LG really wants to show off the strict quality tests that its new flagship goes through. After all, the V20 is advertised with military-grade impact resistance as one of its selling points. And after the Galaxy Note 7 fiasco, quality control is becoming increasingly scrutinized.
In Peyongtaek, South Korea, LG gave a glimpse of how the V20 is made from assembly to inspection in an organized press tour. According to the company, the V20 met all of its 60,000 validation tests before mass production, and this is where this “military-grade impact resistance” comes from.
LG conducts its hardware validation on the third floor of the G2 production line, where all of its smartphones, tablets, and wearables go through extensive testing to ensure top quality. According to Kim Kyun-heung, the person who oversees the quality tests at this facility, LG uses a steel bar to test V20’s durability:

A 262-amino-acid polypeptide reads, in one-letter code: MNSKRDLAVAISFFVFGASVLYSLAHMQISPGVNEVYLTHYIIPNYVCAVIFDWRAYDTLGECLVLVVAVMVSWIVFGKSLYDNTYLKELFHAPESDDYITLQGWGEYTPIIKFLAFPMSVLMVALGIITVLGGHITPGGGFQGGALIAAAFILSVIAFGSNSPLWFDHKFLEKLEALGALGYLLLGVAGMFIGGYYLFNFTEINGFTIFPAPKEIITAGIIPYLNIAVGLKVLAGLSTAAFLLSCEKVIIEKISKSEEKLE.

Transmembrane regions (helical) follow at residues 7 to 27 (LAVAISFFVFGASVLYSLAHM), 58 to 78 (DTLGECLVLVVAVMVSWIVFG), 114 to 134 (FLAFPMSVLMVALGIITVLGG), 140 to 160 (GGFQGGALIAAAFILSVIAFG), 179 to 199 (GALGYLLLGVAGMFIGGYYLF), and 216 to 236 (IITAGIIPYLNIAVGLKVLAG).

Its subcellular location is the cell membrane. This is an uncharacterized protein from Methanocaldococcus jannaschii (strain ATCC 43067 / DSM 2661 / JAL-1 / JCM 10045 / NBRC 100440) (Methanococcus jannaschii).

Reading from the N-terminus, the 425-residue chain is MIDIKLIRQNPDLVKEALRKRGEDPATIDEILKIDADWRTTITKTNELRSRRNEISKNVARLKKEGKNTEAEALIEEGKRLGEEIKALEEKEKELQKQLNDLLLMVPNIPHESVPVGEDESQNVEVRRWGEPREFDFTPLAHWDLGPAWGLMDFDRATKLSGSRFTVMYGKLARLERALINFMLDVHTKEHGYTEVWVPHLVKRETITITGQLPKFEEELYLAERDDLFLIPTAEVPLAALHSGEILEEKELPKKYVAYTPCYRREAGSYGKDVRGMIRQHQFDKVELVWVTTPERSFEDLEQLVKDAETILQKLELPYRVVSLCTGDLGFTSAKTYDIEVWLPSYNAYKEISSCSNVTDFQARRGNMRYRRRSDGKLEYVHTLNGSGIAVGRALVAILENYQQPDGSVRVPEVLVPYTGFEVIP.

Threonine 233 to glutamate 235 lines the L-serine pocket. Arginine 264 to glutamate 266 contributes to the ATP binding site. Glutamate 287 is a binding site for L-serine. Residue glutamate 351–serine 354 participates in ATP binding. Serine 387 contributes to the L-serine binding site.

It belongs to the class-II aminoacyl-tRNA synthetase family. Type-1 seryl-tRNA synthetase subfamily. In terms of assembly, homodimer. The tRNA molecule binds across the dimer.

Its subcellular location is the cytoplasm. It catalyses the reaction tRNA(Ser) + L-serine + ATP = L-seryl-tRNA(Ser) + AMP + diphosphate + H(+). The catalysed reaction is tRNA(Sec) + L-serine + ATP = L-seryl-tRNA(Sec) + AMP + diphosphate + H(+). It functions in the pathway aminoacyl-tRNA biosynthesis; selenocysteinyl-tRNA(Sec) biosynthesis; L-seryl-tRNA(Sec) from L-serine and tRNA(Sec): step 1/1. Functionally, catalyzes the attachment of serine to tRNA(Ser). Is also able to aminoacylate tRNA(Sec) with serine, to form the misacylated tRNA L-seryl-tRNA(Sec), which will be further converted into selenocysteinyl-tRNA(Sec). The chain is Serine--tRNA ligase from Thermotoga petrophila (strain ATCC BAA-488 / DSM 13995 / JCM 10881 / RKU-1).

We conduct various kinds of tests on all parts of the device, including the touch screen, before its mass production. We drop the device onto the steel bar, as the material is considered the hardest when conducting drop tests.
On top of that, LG conducts multiple one-meter drop tests on the device’s edges in order to improve hardware stability and to determine if there is any structural defect. Other “torture” tests include dropping a steel ball onto the display to see how a person’s weight would affect the screen.
Once the hardware tests are completed, the V20 is transferred to the multifunction integrated test system, which examines the phablet’s user interfaces. Once it’s cleared, the phone is tested manually by one of the workers for touch sensitivity, and lastly, the company tests the phone’s radio frequencies. As you can see, the V20 endures extensive quality assurance tests, so this brings us to the ultimate question: “If LG’s phones go through such extensive testing, what is up with the boot loop debacle?”